Central bank chief: We'll have to raise interest rates further in future

Bank of Estonia Governor Madis Müller.
Bank of Estonia Governor Madis Müller. Source: Siim Lõvi/ERR

Thursday's decision by the Governing Council of the European Central Bank (ECB) to increase interest rates by 0.5 percentage points won't be the last, and interest rates will have to be raised higher than financial markets have been expecting thus far, Bank of Estonia Governor and Governing Council member Madis Müller warned in a comment issued Friday.

"The Governing Council of the ECB decided yesterday to raise its interest rates by 0.5 percentage points," Müller wrote. "We did this in the understanding that we will need to raise interest rates further in the future, and probably higher than financial markets have been expecting thus far. It is not currently evident that inflation in the euro area will come back down to close to 2 percent quickly enough with interest rates at their current levels."

According to Müller, the ECB will also start to shrink the balance sheet from March, and thus reduce the footprint of the central bank on bond markets, and this is expected to push long-term interest rates up a little. "This will dampen general economic activity, and thus help reduce inflation, as long-term interest rates affect investment decisions above all," he said.

Nonetheless, the outlook for inflation "regrettably offers little good news," he continued.

The latest forecast by the ECB finds that strong upward pressures on food prices in particular will endure in the euro area next year, he noted, adding that inflation in the prices of other goods and services in the euro area will probably remain higher than they expected three months ago as well.

"Rising wages in the euro area are giving support to this inflation," Müller explained. "Economists at the ECB forecast that inflation in the euro area will be 6.3 percent next year and 3.4 percent in 2024. The outlook for economic growth in the euro area has weakened somewhat to 0.5 percent in 2023, from the earlier forecast of 0.9 percent. The economy may contract in quarterly terms in the fourth quarter of this year and first quarter of the next."

According to the Bank of Estonia governor, the reduction in purchasing power that has been caused by high inflation will be eased next year by wage increases in the euro area climbing above 5 percent.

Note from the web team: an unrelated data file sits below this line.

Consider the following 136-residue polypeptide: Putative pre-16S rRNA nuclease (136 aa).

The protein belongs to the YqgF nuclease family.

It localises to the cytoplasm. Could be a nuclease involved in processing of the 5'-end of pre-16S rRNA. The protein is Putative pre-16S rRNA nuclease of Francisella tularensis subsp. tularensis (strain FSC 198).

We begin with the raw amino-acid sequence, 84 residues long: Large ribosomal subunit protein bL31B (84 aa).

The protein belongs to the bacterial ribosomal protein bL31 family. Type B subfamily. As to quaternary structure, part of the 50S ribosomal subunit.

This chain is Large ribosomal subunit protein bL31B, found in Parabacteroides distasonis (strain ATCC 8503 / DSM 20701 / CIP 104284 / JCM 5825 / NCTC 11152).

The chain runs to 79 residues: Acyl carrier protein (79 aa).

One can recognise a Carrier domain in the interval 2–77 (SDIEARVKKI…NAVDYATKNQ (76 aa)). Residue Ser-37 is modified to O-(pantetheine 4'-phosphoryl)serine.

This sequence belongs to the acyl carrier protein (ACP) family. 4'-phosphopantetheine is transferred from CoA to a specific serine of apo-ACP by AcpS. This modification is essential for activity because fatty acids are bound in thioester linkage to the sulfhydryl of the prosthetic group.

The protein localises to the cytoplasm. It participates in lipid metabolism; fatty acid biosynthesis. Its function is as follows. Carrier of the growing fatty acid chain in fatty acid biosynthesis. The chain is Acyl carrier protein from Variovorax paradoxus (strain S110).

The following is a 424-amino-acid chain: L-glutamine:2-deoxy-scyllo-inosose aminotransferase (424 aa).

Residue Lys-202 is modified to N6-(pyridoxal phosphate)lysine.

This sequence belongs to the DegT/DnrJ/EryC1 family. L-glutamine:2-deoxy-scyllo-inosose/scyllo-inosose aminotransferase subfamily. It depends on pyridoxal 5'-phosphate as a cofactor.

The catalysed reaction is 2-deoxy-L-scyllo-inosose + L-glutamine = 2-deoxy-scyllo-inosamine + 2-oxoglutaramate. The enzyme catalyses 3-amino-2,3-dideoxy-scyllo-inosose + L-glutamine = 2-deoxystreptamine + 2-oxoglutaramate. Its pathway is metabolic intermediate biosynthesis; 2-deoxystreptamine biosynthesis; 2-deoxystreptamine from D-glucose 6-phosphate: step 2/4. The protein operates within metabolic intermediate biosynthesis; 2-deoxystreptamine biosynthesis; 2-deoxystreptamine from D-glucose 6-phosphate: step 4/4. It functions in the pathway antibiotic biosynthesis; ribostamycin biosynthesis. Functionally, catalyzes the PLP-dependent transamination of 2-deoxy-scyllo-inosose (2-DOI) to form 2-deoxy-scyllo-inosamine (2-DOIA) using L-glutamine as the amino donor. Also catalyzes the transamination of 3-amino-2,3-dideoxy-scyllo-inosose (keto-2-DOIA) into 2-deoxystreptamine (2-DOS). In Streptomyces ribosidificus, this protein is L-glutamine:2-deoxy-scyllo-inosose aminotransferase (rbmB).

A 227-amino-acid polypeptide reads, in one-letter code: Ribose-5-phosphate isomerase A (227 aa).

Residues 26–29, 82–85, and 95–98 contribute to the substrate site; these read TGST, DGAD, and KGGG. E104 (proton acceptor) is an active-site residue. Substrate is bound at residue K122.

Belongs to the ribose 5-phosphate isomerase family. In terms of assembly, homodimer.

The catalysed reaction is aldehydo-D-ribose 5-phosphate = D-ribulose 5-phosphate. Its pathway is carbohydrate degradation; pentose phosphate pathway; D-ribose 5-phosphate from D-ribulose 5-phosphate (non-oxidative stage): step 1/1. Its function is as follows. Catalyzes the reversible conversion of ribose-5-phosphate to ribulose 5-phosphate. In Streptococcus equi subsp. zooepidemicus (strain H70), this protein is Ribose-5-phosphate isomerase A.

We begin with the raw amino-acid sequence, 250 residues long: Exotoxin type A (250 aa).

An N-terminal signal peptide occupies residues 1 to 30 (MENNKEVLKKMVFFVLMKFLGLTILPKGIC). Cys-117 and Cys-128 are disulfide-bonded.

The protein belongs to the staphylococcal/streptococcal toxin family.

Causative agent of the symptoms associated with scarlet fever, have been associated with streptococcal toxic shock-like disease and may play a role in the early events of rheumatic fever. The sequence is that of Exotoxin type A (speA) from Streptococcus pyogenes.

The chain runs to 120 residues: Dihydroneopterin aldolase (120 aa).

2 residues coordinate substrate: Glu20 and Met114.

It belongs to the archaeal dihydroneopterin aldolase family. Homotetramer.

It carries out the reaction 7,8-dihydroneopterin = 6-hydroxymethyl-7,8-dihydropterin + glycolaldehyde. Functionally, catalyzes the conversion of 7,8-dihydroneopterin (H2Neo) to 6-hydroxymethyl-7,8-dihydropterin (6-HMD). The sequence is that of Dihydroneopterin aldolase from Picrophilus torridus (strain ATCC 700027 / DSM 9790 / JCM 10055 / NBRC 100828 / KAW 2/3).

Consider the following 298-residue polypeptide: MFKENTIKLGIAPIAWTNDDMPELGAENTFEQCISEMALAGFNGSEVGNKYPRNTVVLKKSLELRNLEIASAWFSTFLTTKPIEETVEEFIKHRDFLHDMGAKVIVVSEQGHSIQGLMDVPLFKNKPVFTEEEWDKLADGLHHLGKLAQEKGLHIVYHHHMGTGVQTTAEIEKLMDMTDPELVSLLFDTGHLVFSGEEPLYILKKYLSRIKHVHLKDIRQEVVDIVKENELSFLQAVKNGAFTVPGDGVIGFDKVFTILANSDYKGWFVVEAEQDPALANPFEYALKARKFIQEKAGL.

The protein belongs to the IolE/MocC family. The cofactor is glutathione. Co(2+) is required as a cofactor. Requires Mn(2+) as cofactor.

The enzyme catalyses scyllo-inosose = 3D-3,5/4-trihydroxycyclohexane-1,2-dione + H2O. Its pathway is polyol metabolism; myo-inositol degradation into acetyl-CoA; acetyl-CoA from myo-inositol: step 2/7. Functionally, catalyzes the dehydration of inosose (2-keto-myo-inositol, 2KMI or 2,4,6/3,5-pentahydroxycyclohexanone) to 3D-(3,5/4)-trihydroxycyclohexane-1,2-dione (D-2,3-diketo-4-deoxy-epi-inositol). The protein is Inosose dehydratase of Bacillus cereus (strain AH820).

"Rapid wage increases, however, are a double-edged sword from the long-term inflation perspective," he warned. "It is entirely understandable that people expect rapid rises in prices to be compensated as much as possible by rising incomes. At the same time, however, the general strengthening of demand that accompanies wage increases is an obstacle to reducing inflation, and it would be dangerous to fall into a continuing spiral of rising prices and wages. We do not, however, need to fear that currently."

Fiscal policy will also have a major effect on prices, particularly attempts to soften the impact of high energy prices, Müller said, noting that measures taken in the euro area as a whole to ease the impact of inflation will total almost 2 percent of GDP this year and next.

"A large part of the measures decided on by the government have been aimed at setting a ceiling for energy prices, and they will push inflation a little lower in 2022 and 2023," he explained. "We can expect to see the opposite effect when the price ceiling is lifted, though, which will likely be from 2024. A policy based on widescale subsidies and budget deficits will understandably make it harder to get inflation under control."

This is the reasoning for central bankers' recommendation that various support packages should be sufficiently well targeted, should encourage reductions in energy consumption and should only be temporary, he added.

Recovery in confidence may not happen as quickly as expected

"I quoted the numbers forecast by the ECB, but there remains a lot of uncertainty and a lack of clarity about the outlook for the economy," Müller wrote. "The war in Ukraine is seriously affecting markets for energy and other commodities. A recovery of growth in the economy assumes a recovery in confidence, which may not happen as quickly as we currently expect."

Several trends in the Estonian economy are similar to those occurring in larger European countries, though they are amplified in a small economy, he said.

"The recovery of the Estonian economy from the pandemic and the subsequent relative slowdown were much faster than average in the euro area, while inflation has been higher and the rise in the average income of people in Estonia has been almost double that in the euro area," he highlighted. "The rise in incomes, however, is unfortunately only partially able to offset the reduction in purchasing power caused by inflation."

The Estonian economy can still be expected to start growing next year, and with that, the purchasing power of people here will gradually recover.

"Understanding the extent of the problems caused by consistently high inflation, the decline in purchasing power and in the value of savings keeps the ECB firmly on its course of raising interest rates," Müller said.

"We cannot simply hope that the expected slowdown in economic growth will alone be enough to sufficiently reduce inflation, and so borrowers need to consider further increases in interest rates in the future," he acknowledged. "This may be painful in the short term, but it will prevent inflation from remaining high for a longer time, and thus will support purchasing power over the long term."


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Editor: Aili Vahtla

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